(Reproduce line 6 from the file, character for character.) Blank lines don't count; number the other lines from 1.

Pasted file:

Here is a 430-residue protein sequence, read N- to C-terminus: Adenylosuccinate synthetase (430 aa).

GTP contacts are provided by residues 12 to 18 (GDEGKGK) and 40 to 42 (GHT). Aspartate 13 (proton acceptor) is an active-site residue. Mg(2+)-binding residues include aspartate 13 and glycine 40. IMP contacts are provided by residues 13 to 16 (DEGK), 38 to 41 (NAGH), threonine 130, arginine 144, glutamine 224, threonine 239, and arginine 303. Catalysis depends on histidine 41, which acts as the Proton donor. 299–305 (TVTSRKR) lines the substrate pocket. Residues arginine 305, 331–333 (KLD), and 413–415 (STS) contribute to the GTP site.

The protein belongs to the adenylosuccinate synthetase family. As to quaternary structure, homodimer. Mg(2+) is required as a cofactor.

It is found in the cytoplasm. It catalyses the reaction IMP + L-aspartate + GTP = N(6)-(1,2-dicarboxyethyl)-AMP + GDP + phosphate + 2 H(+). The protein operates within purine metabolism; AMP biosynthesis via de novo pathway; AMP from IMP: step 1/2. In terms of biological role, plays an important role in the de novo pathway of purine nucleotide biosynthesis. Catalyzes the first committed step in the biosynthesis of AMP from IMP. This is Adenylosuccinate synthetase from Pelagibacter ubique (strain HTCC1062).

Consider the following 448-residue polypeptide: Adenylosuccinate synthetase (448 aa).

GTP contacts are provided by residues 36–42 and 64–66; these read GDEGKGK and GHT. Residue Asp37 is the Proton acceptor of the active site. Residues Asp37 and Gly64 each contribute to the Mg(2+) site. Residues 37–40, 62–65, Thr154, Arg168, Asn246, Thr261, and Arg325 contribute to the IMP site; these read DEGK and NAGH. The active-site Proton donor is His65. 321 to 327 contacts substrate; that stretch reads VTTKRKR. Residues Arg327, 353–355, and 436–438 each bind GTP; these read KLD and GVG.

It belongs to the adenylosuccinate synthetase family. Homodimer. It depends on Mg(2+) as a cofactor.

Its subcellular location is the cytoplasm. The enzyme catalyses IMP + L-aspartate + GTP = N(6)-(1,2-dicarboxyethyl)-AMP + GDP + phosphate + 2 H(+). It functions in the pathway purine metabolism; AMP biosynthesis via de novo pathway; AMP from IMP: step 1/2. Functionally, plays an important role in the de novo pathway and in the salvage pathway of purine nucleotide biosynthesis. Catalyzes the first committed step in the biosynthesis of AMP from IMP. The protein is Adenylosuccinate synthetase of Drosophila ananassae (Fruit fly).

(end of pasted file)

GTP contacts are provided by residues 36–42 and 64–66; these read GDEGKGK and GHT. Residue Asp37 is the Proton acceptor of the active site. Residues Asp37 and Gly64 each contribute to the Mg(2+) site. Residues 37–40, 62–65, Thr154, Arg168, Asn246, Thr261, and Arg325 contribute to the IMP site; these read DEGK and NAGH. The active-site Proton donor is His65. 321 to 327 contacts substrate; that stretch reads VTTKRKR. Residues Arg327, 353–355, and 436–438 each bind GTP; these read KLD and GVG.